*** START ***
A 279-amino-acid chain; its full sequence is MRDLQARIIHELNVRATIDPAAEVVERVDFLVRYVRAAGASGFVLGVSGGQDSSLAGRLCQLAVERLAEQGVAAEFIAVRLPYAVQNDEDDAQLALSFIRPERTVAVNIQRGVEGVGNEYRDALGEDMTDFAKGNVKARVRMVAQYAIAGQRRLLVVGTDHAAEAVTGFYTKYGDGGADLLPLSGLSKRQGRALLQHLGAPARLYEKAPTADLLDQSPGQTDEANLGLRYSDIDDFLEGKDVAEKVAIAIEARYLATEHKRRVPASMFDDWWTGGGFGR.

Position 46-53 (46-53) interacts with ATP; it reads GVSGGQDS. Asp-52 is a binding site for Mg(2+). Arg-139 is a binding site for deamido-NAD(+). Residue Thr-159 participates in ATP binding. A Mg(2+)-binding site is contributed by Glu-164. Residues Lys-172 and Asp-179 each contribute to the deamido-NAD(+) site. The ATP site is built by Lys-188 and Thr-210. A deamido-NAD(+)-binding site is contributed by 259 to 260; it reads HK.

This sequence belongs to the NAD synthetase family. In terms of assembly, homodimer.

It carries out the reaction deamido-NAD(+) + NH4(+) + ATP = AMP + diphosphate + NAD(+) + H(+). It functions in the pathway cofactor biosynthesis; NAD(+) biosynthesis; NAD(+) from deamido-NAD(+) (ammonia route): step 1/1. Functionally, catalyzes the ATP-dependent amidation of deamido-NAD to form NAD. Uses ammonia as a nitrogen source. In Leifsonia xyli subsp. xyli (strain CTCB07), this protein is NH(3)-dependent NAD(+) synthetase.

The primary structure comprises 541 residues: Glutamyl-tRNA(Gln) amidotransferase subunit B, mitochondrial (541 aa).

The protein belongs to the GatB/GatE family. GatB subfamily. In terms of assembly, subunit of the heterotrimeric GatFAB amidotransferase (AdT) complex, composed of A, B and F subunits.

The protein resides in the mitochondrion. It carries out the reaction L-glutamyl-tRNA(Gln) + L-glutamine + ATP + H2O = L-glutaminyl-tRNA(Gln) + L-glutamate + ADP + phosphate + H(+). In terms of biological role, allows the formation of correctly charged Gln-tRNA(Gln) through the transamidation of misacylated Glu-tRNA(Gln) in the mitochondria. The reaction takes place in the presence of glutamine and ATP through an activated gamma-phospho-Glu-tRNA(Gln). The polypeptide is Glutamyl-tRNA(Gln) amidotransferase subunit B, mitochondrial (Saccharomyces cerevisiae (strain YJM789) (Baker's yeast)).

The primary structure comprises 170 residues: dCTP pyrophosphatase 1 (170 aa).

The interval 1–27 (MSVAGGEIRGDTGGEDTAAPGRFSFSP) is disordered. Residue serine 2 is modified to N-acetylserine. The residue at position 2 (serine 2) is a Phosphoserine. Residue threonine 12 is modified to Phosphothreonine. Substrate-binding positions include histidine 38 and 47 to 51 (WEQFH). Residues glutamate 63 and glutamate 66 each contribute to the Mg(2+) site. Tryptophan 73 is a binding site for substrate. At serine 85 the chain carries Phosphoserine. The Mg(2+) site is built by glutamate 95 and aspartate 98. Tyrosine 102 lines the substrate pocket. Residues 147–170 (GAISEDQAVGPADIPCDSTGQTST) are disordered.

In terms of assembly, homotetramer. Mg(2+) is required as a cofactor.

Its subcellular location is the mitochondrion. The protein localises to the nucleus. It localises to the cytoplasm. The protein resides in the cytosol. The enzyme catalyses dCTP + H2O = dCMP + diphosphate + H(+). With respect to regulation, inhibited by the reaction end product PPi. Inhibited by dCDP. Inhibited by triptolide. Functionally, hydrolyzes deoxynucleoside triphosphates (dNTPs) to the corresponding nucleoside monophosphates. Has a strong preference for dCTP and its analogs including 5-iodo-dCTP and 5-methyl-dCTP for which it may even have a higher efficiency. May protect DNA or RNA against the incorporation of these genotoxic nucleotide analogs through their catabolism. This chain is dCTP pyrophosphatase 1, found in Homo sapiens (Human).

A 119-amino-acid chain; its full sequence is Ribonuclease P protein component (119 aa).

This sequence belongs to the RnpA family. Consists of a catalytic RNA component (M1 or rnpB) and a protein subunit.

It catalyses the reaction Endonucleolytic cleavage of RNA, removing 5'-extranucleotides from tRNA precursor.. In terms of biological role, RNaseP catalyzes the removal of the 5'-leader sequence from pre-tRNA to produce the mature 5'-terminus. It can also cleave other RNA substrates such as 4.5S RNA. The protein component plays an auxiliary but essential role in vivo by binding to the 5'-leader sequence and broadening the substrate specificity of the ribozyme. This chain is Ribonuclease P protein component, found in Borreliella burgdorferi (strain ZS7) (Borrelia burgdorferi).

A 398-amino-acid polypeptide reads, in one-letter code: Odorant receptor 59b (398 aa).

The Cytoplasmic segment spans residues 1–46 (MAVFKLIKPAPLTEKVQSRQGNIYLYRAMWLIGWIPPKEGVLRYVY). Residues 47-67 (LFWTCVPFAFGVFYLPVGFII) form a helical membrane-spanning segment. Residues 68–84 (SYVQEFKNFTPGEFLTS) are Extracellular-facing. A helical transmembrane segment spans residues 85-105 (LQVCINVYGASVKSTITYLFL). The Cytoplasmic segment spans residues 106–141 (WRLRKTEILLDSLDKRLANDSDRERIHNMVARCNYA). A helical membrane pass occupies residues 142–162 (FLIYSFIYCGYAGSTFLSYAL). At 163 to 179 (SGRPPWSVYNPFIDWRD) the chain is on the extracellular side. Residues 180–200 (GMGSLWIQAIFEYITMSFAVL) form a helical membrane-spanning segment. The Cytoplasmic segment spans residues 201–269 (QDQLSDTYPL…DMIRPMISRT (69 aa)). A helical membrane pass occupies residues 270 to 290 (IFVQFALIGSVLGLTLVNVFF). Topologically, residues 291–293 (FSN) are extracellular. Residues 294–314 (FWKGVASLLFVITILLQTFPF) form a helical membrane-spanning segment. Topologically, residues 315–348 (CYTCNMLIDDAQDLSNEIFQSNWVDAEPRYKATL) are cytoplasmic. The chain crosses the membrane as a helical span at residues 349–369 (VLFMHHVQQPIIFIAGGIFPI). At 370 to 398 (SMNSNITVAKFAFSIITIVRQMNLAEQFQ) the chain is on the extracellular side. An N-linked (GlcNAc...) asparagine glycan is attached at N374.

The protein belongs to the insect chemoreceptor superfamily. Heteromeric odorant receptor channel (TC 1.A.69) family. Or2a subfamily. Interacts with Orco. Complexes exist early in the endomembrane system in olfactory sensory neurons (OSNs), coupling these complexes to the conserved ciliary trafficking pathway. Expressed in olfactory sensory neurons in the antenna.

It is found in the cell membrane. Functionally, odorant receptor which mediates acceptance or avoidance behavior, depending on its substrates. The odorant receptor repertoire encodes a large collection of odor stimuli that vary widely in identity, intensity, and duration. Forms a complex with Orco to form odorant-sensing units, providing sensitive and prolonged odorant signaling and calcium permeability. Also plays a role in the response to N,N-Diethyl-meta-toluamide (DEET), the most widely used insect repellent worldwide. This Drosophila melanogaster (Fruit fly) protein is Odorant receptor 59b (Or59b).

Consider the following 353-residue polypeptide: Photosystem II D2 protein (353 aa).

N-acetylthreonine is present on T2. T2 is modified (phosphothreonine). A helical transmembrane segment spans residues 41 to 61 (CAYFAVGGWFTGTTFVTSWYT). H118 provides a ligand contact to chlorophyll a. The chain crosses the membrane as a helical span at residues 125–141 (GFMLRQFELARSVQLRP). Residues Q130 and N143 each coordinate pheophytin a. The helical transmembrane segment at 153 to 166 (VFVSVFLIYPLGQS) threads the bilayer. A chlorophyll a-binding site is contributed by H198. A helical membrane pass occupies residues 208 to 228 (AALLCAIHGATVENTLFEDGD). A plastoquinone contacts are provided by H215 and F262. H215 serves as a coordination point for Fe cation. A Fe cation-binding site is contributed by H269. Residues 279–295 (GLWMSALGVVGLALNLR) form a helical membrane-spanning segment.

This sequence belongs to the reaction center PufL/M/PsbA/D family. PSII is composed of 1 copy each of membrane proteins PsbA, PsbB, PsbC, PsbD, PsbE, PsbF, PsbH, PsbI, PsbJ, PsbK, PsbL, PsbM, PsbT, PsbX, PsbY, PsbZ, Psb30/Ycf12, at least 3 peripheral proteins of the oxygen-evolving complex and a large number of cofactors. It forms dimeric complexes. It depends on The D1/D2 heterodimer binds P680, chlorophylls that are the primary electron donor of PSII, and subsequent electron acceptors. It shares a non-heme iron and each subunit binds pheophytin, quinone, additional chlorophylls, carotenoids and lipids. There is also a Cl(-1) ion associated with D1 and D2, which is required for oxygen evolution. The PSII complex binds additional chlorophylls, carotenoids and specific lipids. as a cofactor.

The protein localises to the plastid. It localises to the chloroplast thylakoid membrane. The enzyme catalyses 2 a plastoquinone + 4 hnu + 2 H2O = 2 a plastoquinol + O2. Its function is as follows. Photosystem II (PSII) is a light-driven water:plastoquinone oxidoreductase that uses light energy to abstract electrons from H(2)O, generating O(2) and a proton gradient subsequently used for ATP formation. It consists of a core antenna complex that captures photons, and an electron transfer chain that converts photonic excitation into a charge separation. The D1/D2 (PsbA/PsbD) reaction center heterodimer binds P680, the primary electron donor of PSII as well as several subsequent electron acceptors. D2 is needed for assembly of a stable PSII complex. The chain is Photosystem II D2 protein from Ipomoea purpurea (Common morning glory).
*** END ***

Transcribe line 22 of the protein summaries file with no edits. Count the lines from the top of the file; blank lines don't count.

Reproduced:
The protein localises to the plastid. It localises to the chloroplast thylakoid membrane. The enzyme catalyses 2 a plastoquinone + 4 hnu + 2 H2O = 2 a plastoquinol + O2. Its function is as follows. Photosystem II (PSII) is a light-driven water:plastoquinone oxidoreductase that uses light energy to abstract electrons from H(2)O, generating O(2) and a proton gradient subsequently used for ATP formation. It consists of a core antenna complex that captures photons, and an electron transfer chain that converts photonic excitation into a charge separation. The D1/D2 (PsbA/PsbD) reaction center heterodimer binds P680, the primary electron donor of PSII as well as several subsequent electron acceptors. D2 is needed for assembly of a stable PSII complex. The chain is Photosystem II D2 protein from Ipomoea purpurea (Common morning glory).